How to have a New Attitude about an Interrupted Writing Schedule

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I love those perfect writing days. The ones where I can check every item off my writing to-do list and my heart swells with satisfaction at a job well-done. But those are few and far between.

I know my limits

Most weeks I need to decide what I can get done based on the hours available and my fatigue level. I’m a morning person, by 9 pm my brain is often mush. Therefore, I rarely attempt to write after 8 pm. I’ve done it, but I don’t plan it.

Writing around a work schedule and homework

Then I must factor in my work schedule. The days I work eight hours I pencil in smaller projects such as writing blogs or critiquing a piece or two. Editing a chapter of my WIP or if I’m super inspired, I’ll write a rough new chapter. Again, knowing the later it gets, the less productive. Add to that, every week day hubby picks granddaughters up from school, and we help with homework. Frustration abounds for me with the new core curriculum and no phonics. It can be an energy and creativity drainer. Making my brain turn to mush earlier.

Organizing my days off

On my days off I may need to take my mother to a medical appointment. I may have a hair appointment or some other meeting that cuts into my productive time. Let’s not forget the never-ending cleaning of the house. (Which as a writer we pretend is not needed until company is coming. Actually, that is me always. 😊)

Working around a week of interruptions

Then there are weeks when schedules have to be set aside for more important things. This is one of those weeks. A friend’s funeral takes precedence over my schedule. My husband and I volunteered to pick up another friend at the airport yesterday, and the wake is today and the funeral tomorrow. I want very much to be a part of my friend’s send off. So, rather than freak out about what I can’t get done I redo my to-do list.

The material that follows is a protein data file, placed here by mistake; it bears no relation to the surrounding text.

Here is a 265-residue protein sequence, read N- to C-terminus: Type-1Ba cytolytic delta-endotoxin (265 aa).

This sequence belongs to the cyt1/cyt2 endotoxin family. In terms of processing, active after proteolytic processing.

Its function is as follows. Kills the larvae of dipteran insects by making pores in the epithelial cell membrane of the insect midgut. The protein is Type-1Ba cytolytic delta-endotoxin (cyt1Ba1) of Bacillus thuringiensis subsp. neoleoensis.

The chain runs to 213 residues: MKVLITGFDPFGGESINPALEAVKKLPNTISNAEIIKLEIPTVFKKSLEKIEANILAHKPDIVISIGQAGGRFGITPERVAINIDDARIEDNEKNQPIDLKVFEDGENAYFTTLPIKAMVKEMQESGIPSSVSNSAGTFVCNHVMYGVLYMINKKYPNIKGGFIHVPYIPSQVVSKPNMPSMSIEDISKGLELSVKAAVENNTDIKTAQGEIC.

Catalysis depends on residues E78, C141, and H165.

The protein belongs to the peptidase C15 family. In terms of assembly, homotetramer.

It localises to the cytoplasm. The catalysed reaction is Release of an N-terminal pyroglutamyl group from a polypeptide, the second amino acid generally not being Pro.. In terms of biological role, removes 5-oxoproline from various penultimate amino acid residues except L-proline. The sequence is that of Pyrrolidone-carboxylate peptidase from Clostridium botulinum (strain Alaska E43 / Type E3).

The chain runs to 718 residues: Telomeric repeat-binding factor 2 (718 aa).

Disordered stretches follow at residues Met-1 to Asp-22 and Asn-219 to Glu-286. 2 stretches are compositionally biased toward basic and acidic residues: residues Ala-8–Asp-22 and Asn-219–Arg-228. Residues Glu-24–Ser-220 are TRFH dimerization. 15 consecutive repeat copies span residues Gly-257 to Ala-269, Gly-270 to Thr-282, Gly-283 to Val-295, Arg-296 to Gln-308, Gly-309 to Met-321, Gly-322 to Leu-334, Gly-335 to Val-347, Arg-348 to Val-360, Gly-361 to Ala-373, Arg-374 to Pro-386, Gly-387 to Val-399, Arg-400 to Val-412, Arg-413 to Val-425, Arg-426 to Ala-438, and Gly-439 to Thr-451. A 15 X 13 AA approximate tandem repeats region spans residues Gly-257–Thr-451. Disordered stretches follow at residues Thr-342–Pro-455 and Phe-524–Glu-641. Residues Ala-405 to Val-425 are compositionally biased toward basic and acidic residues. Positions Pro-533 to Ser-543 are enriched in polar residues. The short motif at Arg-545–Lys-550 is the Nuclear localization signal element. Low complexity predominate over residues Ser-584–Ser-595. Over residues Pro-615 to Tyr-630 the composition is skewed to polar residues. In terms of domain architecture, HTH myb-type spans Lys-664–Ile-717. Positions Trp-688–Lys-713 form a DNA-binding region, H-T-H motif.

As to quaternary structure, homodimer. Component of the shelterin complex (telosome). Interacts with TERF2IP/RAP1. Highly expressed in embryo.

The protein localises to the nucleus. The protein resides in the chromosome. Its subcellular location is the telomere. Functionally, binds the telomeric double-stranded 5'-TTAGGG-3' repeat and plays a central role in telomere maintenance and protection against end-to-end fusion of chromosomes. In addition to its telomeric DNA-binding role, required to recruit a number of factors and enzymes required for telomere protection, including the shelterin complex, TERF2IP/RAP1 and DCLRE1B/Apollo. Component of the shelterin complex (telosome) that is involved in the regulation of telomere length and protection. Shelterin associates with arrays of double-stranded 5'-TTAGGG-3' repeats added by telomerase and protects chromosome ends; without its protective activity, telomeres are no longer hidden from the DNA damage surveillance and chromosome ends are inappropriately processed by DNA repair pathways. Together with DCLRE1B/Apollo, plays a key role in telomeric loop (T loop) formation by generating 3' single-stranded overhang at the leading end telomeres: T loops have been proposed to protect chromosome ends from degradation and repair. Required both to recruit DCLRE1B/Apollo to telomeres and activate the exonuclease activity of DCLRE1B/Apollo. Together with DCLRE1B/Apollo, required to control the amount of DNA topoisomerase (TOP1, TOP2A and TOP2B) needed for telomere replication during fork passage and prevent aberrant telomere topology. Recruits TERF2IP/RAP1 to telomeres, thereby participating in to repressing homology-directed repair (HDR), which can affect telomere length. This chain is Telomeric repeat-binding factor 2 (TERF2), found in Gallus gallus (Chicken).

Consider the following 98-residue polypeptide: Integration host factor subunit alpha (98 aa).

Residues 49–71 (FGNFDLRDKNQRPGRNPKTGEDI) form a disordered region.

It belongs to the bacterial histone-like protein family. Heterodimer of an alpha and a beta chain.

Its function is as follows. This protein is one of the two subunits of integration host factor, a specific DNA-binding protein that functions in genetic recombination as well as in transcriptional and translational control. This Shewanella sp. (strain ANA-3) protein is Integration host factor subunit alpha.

Knowing the funeral would change what I had planned for later in the week, I made adjustments. Monday and Tuesday, I critiqued other writer’s projects and got a smaller project of mine revised and sent off early. Wednesday, I wrote this blog and did some revisions on my novella before I took my mom to the doctor. Then we picked up my friend at the airport, which included flight delays. They had us playing the waiting game. I took out my notebook and sketched out a speech and research questions for my novel while we waited.

Today my plan was to get up early, post this blog and do what I could before work. I work four hours this afternoon. So, I’ll check my to do-list for what I can accomplish this morning. After work I’ll go to the wake and spend time with many who loved our friend. I have no plans to write tonight. But it could happen.

Friday is normally my write-for-six-hours day. But the funeral and meal after will take up most of my day. I’ll do what I can before it and, if I feel up to it, I’ll do something afterward. But I have no plans for tomorrow. Emotional days are not always ideal for creativity.

Saturday I’ll use to catch up on my writing new chapters and revisions. But if old friends are in town from the funeral and want to get together, I’ll do that and reorganize my to-do list next week.

A New Attitude about interruptions

A writer’s life is always interrupted. Our best-laid plans can get side-tracked. We can get bitter about all the time robbing, or we can get better at using the time we have each day. I am no expert on time-management. My emotions and exhaustion from the day can weigh heavily on what gets done. But I remind myself of a quote from Anne of Green Gables. “Tomorrow is a new day with no mistakes in it.” Then I wake up on that tomorrow and begin all over again.